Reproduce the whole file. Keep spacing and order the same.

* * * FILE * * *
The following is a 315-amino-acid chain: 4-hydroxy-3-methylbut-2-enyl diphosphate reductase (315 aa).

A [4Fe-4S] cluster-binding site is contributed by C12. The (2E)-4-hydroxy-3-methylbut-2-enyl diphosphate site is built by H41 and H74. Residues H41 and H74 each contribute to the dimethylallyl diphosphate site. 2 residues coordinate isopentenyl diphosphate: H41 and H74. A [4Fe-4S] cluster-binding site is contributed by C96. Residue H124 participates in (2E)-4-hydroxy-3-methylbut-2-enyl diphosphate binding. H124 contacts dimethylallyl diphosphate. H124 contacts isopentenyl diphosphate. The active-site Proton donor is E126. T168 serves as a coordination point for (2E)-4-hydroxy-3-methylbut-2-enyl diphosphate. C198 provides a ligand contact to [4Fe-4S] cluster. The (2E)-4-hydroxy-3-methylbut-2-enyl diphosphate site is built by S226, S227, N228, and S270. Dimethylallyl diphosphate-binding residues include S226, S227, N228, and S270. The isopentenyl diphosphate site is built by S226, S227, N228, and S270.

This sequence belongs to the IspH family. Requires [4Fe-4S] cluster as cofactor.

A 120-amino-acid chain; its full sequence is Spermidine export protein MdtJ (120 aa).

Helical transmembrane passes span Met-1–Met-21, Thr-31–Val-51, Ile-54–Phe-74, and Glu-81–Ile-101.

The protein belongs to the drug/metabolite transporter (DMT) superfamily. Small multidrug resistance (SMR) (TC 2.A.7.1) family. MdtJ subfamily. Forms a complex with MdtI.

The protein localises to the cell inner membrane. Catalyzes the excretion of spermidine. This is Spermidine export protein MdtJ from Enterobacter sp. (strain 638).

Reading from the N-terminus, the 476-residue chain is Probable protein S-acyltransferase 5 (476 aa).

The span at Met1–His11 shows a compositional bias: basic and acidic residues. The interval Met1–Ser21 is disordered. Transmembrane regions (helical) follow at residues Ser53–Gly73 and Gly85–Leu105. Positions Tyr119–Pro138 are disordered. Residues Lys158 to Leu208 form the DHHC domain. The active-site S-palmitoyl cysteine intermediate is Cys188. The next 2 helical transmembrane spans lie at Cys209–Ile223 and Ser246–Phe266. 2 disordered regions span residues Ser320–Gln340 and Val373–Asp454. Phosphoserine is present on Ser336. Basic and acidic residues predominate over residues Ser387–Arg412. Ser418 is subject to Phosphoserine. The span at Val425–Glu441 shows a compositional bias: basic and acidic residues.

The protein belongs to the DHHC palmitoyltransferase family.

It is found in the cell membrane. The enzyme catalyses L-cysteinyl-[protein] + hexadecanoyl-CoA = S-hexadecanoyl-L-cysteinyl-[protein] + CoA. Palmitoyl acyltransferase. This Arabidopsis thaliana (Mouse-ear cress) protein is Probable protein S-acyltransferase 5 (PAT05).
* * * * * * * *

The following is a 315-amino-acid chain: 4-hydroxy-3-methylbut-2-enyl diphosphate reductase (315 aa).

A [4Fe-4S] cluster-binding site is contributed by C12. The (2E)-4-hydroxy-3-methylbut-2-enyl diphosphate site is built by H41 and H74. Residues H41 and H74 each contribute to the dimethylallyl diphosphate site. 2 residues coordinate isopentenyl diphosphate: H41 and H74. A [4Fe-4S] cluster-binding site is contributed by C96. Residue H124 participates in (2E)-4-hydroxy-3-methylbut-2-enyl diphosphate binding. H124 contacts dimethylallyl diphosphate. H124 contacts isopentenyl diphosphate. The active-site Proton donor is E126. T168 serves as a coordination point for (2E)-4-hydroxy-3-methylbut-2-enyl diphosphate. C198 provides a ligand contact to [4Fe-4S] cluster. The (2E)-4-hydroxy-3-methylbut-2-enyl diphosphate site is built by S226, S227, N228, and S270. Dimethylallyl diphosphate-binding residues include S226, S227, N228, and S270. The isopentenyl diphosphate site is built by S226, S227, N228, and S270.

This sequence belongs to the IspH family. Requires [4Fe-4S] cluster as cofactor.

A 120-amino-acid chain; its full sequence is Spermidine export protein MdtJ (120 aa).

Helical transmembrane passes span Met-1–Met-21, Thr-31–Val-51, Ile-54–Phe-74, and Glu-81–Ile-101.

The protein belongs to the drug/metabolite transporter (DMT) superfamily. Small multidrug resistance (SMR) (TC 2.A.7.1) family. MdtJ subfamily. Forms a complex with MdtI.

The protein localises to the cell inner membrane. Catalyzes the excretion of spermidine. This is Spermidine export protein MdtJ from Enterobacter sp. (strain 638).

Reading from the N-terminus, the 476-residue chain is Probable protein S-acyltransferase 5 (476 aa).

The span at Met1–His11 shows a compositional bias: basic and acidic residues. The interval Met1–Ser21 is disordered. Transmembrane regions (helical) follow at residues Ser53–Gly73 and Gly85–Leu105. Positions Tyr119–Pro138 are disordered. Residues Lys158 to Leu208 form the DHHC domain. The active-site S-palmitoyl cysteine intermediate is Cys188. The next 2 helical transmembrane spans lie at Cys209–Ile223 and Ser246–Phe266. 2 disordered regions span residues Ser320–Gln340 and Val373–Asp454. Phosphoserine is present on Ser336. Basic and acidic residues predominate over residues Ser387–Arg412. Ser418 is subject to Phosphoserine. The span at Val425–Glu441 shows a compositional bias: basic and acidic residues.

The protein belongs to the DHHC palmitoyltransferase family.

It is found in the cell membrane. The enzyme catalyses L-cysteinyl-[protein] + hexadecanoyl-CoA = S-hexadecanoyl-L-cysteinyl-[protein] + CoA. Palmitoyl acyltransferase. This Arabidopsis thaliana (Mouse-ear cress) protein is Probable protein S-acyltransferase 5 (PAT05).